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Tech: Malware AImed at OS X

Amos 31 Jul 09 - 07:41 PM
Amos 31 Jul 09 - 07:48 PM
Janie 31 Jul 09 - 11:50 PM
Amos 01 Aug 09 - 12:05 AM
Genie 01 Aug 09 - 01:08 PM
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Subject: Tech: Malware AImed at OS X
From: Amos
Date: 31 Jul 09 - 07:41 PM

"Filed under: Software, Security

New Mac OS X malware - OSX_LAMZEV.A
by Steven Sande (RSS feed) on Nov 21st 2008 at 2:30PM

Computer security company Trend Micro is reporting that a new Mac OS X malware application is making the rounds. The application, called OSX_LAMZEV.A, gives hackers a way to take control of infected Macs. This is the second report of Mac OS X malware this week.

This is not a virus, and users must actually launch the app for it to install its payload. Once running, the app also asks which firewall port it can use. Trend Micro reports that "Mac users may be infected when they access remote websites hosting this backdoor. The backdoor may also be disguised as a legitimate application and may be installed and executed on systems."

Many Mac OS X-based malware seems to be similar in nature, requiring users to actually launch the installer and give it permission to install the payload. Unlike Windows-based malware, you shouldn't need to install any anti-malware apps to annoy you and slow down your Mac. Just make sure to follow the basic rules of Internet safety -- don't install applications that aren't legitimate or visit Web sites that you don't trust."

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Subject: RE: Tech: Malware AImed at OS X
From: Amos
Date: 31 Jul 09 - 07:48 PM

The above malware report was from last November. Despite their growing popularity, Macs running OS X still seem to be virus-free for the most part, but that is beginning to change.

A more recent email:

Subject: I encounter my first piece of OSX malware in the wild
>> I just encountered my first genuine piece of OSX malware in the wild.
>> I had done a Google search, and clicking on one of the results produced
>> a window that looked like the RealPlayer, and a popup box saying that I
>> needed to install a new video player.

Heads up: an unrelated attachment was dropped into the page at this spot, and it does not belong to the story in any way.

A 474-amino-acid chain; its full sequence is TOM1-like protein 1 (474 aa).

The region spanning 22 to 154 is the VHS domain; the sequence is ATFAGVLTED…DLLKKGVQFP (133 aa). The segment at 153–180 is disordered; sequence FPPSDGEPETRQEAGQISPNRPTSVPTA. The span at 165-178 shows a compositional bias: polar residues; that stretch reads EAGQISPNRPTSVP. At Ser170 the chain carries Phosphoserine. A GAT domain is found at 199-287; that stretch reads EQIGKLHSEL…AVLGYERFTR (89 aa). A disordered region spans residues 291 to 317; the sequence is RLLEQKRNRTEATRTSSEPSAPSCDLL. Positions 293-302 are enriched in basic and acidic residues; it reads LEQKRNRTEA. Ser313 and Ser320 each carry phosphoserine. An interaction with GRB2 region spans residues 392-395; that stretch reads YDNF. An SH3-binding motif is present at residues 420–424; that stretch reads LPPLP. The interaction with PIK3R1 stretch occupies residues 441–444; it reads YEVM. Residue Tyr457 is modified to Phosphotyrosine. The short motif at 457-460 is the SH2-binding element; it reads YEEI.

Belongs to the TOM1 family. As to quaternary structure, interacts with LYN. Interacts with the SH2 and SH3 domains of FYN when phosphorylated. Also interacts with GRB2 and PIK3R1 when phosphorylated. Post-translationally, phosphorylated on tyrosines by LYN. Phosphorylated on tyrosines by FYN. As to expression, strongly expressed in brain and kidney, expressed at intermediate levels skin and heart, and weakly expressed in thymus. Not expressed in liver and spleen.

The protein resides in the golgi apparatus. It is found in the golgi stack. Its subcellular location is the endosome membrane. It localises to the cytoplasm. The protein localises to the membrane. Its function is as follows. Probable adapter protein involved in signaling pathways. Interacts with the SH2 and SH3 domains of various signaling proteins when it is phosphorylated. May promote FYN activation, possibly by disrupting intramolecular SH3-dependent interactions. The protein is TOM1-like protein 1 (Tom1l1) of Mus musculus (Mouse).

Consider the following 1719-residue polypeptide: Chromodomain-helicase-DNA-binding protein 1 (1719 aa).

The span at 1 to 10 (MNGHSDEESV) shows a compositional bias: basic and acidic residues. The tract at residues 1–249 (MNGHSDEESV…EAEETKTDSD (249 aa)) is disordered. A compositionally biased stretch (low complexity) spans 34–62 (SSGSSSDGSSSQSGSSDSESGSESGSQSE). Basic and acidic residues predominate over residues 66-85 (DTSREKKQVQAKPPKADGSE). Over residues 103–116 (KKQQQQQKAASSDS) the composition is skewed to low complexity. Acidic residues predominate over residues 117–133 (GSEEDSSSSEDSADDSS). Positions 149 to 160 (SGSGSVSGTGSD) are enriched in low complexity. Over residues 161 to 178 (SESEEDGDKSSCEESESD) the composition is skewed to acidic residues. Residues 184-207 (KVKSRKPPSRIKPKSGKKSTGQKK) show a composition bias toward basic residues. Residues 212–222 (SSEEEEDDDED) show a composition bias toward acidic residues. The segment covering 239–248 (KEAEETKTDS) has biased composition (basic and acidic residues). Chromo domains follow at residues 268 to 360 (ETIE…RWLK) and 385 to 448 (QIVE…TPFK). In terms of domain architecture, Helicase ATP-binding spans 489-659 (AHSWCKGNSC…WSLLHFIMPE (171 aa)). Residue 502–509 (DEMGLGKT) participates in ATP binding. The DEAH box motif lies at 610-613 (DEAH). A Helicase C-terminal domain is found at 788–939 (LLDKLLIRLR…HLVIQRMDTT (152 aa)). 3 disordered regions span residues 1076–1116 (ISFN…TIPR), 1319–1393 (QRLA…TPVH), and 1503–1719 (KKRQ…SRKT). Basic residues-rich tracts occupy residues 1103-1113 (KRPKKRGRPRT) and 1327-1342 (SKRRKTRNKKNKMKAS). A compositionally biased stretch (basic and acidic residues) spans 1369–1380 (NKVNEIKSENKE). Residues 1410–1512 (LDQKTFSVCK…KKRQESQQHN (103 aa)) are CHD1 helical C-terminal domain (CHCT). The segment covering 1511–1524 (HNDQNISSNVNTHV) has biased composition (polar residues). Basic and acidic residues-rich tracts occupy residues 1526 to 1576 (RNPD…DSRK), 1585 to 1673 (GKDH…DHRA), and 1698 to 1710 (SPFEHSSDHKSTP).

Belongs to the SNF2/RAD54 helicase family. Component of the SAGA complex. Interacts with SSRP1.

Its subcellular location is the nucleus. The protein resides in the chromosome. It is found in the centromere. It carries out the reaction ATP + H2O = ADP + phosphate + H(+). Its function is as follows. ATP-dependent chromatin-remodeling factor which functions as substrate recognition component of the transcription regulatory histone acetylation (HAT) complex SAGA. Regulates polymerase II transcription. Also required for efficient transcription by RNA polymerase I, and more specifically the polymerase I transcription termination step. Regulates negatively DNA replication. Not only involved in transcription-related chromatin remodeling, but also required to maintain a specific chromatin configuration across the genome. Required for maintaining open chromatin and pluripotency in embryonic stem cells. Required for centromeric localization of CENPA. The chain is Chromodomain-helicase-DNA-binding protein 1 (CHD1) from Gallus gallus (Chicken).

>> I've encountered this before -- the "video player" is actually a trojan
>> horse. What made this one different is that the file it gave me wasn't
>> a   Windows .exe file but rather a '.dmg' OSX disk image.
>> I very carefully mounted it to examine the contents, being very careful
>> not to execute anything. It contained the directory "install.pkg",
>> i.e.,   it was configured as an installer, so it could execute scripts to
>> modify my system. (You've undoubtedly noticed that some dmg images contain
>> .app   applications that can be copied direct to your applications folder,
>> and others contain .pkg files that have to be executed.)
>> I then googled the domain name I had encountered ( and
>> found it listed on an index of sites that distribute malware. This
>> confirmed it -- I have now, for the first time, encountered a site on
>> the net that actually could have done my Mac some harm had I just
>> blindly installed the thing they wanted me to install.
>> Beware.

It's good to be alert, especially when a non-trusted site tells you you must install an application.


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Subject: RE: Tech: Malware AImed at OS X
From: Janie
Date: 31 Jul 09 - 11:50 PM

While I don't think Sum Yung Sun or I have installed anything we ought not have, how does one check to find out?

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Subject: RE: Tech: Malware AImed at OS X
From: Amos
Date: 01 Aug 09 - 12:05 AM

!. You can browse for reported malware and see what vehicles have been used.
2. You can find some scanning software that detects it coming in. You have to keep its data set updated.

So far we have avoided problems just by being alert to any stuff coming in suggesting installation and accepting only from known sources.


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Subject: Mac hard drive died - cause? Remedies?
From: Genie
Date: 01 Aug 09 - 01:08 PM

I'm wondering if my new (2008) MacBook may have fallen prey to this malware. In over 14 years of using Macs (several laptops and desktop models), I've never had a hard drive crash -- till about a month ago. Then out of the blue I lost a whole 120G hard drive (Mac OSX 10.5), including a lot of video files I was still working on. (I had backed up the videos I had finished editing, including quite a few but not all from the 2008 Getaway, but the ones that were currently "in progress" were not backed up, for the most part,

I kept the hard drive, though it can't be recovered by the geeks at the authorized Mac stores, because it's possible some files might be recoverable by those who take the hard drive apart to do that. (When I win the lottery, I'll get right on that project.)

As for questionable software, I never download software from sites that I haven't sought out myself, but I really don't know which ones can be trusted and which ones can't.

I'll keep abreast of this thread for new info.


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